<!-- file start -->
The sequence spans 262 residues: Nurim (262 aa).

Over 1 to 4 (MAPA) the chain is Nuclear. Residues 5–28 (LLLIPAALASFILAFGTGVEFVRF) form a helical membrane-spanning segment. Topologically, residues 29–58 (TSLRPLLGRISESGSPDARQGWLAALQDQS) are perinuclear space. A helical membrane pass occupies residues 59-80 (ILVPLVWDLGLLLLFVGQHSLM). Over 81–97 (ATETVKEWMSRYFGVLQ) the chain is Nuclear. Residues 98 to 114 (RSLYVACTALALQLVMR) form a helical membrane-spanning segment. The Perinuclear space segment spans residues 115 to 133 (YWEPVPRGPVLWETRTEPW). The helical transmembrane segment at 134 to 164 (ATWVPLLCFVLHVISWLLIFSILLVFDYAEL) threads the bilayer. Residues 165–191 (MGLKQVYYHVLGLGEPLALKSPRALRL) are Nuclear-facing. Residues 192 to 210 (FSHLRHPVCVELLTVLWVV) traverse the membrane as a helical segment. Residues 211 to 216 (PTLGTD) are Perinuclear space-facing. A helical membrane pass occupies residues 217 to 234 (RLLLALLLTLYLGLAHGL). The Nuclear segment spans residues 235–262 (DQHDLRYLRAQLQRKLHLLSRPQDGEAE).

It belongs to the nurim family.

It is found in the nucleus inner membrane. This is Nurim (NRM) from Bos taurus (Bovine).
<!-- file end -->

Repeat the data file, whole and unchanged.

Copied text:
The sequence spans 262 residues: Nurim (262 aa).

Over 1 to 4 (MAPA) the chain is Nuclear. Residues 5–28 (LLLIPAALASFILAFGTGVEFVRF) form a helical membrane-spanning segment. Topologically, residues 29–58 (TSLRPLLGRISESGSPDARQGWLAALQDQS) are perinuclear space. A helical membrane pass occupies residues 59-80 (ILVPLVWDLGLLLLFVGQHSLM). Over 81–97 (ATETVKEWMSRYFGVLQ) the chain is Nuclear. Residues 98 to 114 (RSLYVACTALALQLVMR) form a helical membrane-spanning segment. The Perinuclear space segment spans residues 115 to 133 (YWEPVPRGPVLWETRTEPW). The helical transmembrane segment at 134 to 164 (ATWVPLLCFVLHVISWLLIFSILLVFDYAEL) threads the bilayer. Residues 165–191 (MGLKQVYYHVLGLGEPLALKSPRALRL) are Nuclear-facing. Residues 192 to 210 (FSHLRHPVCVELLTVLWVV) traverse the membrane as a helical segment. Residues 211 to 216 (PTLGTD) are Perinuclear space-facing. A helical membrane pass occupies residues 217 to 234 (RLLLALLLTLYLGLAHGL). The Nuclear segment spans residues 235–262 (DQHDLRYLRAQLQRKLHLLSRPQDGEAE).

It belongs to the nurim family.

It is found in the nucleus inner membrane. This is Nurim (NRM) from Bos taurus (Bovine).